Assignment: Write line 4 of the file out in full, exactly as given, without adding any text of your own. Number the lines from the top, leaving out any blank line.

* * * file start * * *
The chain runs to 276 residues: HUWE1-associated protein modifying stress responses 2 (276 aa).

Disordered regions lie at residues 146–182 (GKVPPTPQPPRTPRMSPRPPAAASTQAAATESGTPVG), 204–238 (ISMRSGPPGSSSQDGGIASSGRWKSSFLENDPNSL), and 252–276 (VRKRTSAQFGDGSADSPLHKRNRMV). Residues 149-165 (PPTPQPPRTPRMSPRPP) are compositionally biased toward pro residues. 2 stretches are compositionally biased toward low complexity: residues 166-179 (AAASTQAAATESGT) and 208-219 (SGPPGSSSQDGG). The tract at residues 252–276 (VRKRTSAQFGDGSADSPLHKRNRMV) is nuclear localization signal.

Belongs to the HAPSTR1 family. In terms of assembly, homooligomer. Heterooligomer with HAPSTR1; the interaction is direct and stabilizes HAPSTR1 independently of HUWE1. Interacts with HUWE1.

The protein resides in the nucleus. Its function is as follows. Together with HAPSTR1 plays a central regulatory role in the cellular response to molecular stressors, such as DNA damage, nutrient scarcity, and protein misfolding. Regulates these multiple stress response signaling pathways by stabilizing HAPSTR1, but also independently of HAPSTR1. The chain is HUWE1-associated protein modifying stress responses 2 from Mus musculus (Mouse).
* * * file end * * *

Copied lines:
The protein resides in the nucleus. Its function is as follows. Together with HAPSTR1 plays a central regulatory role in the cellular response to molecular stressors, such as DNA damage, nutrient scarcity, and protein misfolding. Regulates these multiple stress response signaling pathways by stabilizing HAPSTR1, but also independently of HAPSTR1. The chain is HUWE1-associated protein modifying stress responses 2 from Mus musculus (Mouse).